You are hereJune 26, 2017 | Mesenchymal Stem Cells
Adipose Tissue and Immunomodulation: It’s not what you do, it’s where you do it!
Review of “Adipogenic Differentiation of Mesenchymal Stem Cells Alters Their Immunomodulatory Properties in a Tissue-Specific Manner” from STEM CELLS by Stuart P. Atkinson
Mesenchymal stem cells (MSC) are tissue-resident precursors with potent immunomodulatory capabilities that aid homeostatic control in a range of tissues . However, studies have suggested that lineage-specific differentiation of MSCs may alter these capabilities .
The laboratory of Helen M. McGettrick (University of Birmingham, UK) has focused their studies on the adipogenic differentiation of MSCs, given that a number of inflammatory disorders (including Duchenne muscular dystrophy, myocardial infarction, and type II diabetes) are associated with ectopic fat deposits and/or alterations in local adipose tissue. Specifically, the lab’s new STEM CELLS study aimed to discover if the adipogenic differentiation of MSCs in inflamed tissues led to the loss of immunomodulatory activity and the aggravation of inflammatory disorders .
Their exciting new study now suggests that for adipose tissue and immunomodulation, it’s not what you do, it’s where you do it!
Initial coculture experiments assessed how MSCs affected neutrophil recruitment towards TNFα-treated endothelial cells (ECs), which models an inflammatory milieu. The study discovered that while MSCs blocked neutrophil recruitment and hence exhibited immunosuppressive activity, MSCs that underwent adipogenic differentiation lost this ability. This deficit correlated with alterations in TGFβ1 and IL-6 signaling in ECs and a switch in their function from immunosuppressive to pro-inflammatory signaling [4-6]. Indeed, further analysis indicated that adipogenic differentiation of MSCs altered the composition and bioactivity of the coculture protein-secretion pattern (See figure) to promote further modulation of IL-6 and TGFβ1 responses.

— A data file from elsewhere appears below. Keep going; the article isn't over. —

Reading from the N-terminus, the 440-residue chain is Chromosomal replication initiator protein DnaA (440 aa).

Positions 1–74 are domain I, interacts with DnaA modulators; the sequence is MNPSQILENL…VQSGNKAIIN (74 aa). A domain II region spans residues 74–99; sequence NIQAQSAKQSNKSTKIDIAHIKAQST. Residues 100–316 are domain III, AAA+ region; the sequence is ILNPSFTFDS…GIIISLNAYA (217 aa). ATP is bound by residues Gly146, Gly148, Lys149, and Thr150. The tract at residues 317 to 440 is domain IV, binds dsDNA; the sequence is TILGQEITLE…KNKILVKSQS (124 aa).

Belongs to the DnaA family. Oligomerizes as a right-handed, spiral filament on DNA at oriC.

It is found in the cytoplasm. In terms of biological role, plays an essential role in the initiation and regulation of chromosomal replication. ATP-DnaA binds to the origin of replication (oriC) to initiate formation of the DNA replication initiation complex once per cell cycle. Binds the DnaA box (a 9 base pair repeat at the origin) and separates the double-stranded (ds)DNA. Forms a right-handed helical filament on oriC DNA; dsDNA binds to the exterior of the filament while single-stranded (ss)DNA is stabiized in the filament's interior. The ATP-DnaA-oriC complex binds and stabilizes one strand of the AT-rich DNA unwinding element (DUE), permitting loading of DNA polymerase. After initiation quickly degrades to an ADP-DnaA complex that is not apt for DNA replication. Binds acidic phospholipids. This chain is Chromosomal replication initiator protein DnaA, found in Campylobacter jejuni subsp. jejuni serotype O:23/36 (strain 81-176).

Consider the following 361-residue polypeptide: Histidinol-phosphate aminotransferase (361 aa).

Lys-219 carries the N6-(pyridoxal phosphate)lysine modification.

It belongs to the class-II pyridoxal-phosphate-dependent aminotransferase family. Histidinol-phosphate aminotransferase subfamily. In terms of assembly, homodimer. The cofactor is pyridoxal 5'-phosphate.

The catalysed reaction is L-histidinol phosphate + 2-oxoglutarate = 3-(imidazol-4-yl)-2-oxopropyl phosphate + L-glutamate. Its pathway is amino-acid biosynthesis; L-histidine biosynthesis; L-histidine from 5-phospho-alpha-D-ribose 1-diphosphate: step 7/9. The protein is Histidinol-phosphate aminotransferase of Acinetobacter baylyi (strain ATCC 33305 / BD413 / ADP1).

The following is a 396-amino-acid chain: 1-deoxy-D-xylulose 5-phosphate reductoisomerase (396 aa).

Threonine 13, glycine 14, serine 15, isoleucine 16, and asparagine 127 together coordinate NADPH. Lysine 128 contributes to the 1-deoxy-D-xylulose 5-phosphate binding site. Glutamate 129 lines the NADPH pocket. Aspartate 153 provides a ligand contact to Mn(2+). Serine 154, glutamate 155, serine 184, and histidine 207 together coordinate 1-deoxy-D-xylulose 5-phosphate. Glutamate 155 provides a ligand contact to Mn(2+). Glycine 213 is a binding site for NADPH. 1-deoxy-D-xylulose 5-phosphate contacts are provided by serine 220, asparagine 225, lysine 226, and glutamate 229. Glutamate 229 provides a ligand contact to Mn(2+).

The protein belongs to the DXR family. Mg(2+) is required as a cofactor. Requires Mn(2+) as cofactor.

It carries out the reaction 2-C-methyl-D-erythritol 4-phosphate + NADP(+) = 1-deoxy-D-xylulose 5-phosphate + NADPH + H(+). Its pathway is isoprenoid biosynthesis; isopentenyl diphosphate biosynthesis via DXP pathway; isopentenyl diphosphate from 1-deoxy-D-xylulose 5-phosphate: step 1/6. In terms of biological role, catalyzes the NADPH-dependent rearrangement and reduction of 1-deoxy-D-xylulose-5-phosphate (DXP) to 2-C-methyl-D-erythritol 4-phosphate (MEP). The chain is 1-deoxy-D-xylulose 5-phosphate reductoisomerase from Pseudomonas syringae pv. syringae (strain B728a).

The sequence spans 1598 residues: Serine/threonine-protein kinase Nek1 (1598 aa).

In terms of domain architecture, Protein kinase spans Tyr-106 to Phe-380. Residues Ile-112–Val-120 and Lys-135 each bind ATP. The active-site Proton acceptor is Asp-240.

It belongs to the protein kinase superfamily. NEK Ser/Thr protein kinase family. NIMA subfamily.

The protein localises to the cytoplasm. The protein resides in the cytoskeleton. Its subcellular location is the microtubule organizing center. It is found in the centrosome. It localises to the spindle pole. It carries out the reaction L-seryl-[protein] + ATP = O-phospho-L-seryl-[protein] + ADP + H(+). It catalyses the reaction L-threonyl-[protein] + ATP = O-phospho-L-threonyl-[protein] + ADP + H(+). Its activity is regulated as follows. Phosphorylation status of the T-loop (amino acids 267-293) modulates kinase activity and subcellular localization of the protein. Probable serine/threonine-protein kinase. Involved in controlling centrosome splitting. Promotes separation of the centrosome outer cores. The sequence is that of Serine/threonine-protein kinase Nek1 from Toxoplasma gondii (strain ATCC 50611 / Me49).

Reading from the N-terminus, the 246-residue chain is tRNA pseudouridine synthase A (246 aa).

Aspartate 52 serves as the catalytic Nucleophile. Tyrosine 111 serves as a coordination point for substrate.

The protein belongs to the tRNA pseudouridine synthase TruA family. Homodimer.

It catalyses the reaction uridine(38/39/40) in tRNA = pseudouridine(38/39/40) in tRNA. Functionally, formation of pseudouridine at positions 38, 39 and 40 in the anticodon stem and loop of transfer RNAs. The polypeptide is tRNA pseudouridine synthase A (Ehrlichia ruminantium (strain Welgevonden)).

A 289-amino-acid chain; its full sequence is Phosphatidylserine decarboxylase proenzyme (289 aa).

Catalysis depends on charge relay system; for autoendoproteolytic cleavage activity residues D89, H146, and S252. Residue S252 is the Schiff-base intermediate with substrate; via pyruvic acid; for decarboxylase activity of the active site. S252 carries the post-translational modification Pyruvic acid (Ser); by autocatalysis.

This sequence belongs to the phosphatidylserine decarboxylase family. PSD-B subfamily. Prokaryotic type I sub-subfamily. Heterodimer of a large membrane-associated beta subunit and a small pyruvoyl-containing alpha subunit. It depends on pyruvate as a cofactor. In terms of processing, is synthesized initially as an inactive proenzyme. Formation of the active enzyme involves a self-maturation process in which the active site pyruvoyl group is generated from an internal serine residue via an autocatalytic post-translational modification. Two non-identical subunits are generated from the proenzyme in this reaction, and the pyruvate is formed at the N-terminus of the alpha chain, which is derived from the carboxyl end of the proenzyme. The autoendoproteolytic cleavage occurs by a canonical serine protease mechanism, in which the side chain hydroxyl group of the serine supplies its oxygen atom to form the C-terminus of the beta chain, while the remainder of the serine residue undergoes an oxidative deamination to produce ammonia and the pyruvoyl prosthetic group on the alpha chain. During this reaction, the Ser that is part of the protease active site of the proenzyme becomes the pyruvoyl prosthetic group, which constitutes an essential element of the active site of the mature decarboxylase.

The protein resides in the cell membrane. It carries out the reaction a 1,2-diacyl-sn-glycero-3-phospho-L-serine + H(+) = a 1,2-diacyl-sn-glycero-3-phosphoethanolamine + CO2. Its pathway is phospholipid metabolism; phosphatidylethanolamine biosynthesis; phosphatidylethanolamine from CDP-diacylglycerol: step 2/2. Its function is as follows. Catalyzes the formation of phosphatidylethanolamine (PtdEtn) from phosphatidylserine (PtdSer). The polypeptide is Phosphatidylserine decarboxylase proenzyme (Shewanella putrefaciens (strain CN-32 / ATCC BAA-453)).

Data collected so far implied that adipogenic differentiation under inflammatory conditions led to the loss of immunomodulatory capabilities in MSCs. However, adipocytes derived from adipose stem cells (ASCs) as well as mature adipocytes extracted from the same native fat tissue demonstrated that both cell types exhibited potent immunosuppressive effects in coculture experiments. Therefore, the authors of the study propose that only adipose tissue derived from aberrant/ectopic differentiating MSCs displays deficits in their immunomodulatory capabilities.
The authors hypothesize that adipocytes exist in two functional states: immunoprotective in healthy adipose tissue and non-immunoprotective when formed in ectopic sites of fat deposition associated with chronic inflammation. Therefore, for adipose tissue and immunomodulation, it’s not what you do, it’s where you do it!
Stay tuned to the Stem Cells Portal to keep up to date with all the new findings in the exciting area!
- Munir H, Luu NT, Clarke LS, et al. Comparative Ability of Mesenchymal Stromal Cells from Different Tissues to Limit Neutrophil Recruitment to Inflamed Endothelium. PLoS One 2016;11:e0155161.
- Hulot JS, Stillitano F, Salem JE, et al. Considerations for pre-clinical models and clinical trials of pluripotent stem cell-derived cardiomyocytes. Stem Cell Res Ther 2014;5:1.
- Munir H, Ward LSC, Sheriff L, et al. Adipogenic Differentiation of Mesenchymal Stem Cells Alters Their Immunomodulatory Properties in a Tissue-Specific Manner. Stem Cells 2017;35:1636-1646.
- Lally F, Smith E, Filer A, et al. A novel mechanism of neutrophil recruitment in a coculture model of the rheumatoid synovium. Arthritis Rheum 2005;52:3460-3469.
- McGettrick HM, Smith E, Filer A, et al. Fibroblasts from different sites may promote or inhibit recruitment of flowing lymphocytes by endothelial cells. Eur J Immunol 2009;39:113-125.
- Tull SP, Anderson SI, Hughan SC, et al. Cellular pathology of atherosclerosis: smooth muscle cells promote adhesion of platelets to cocultured endothelial cells. Circ Res 2006;98:98-104.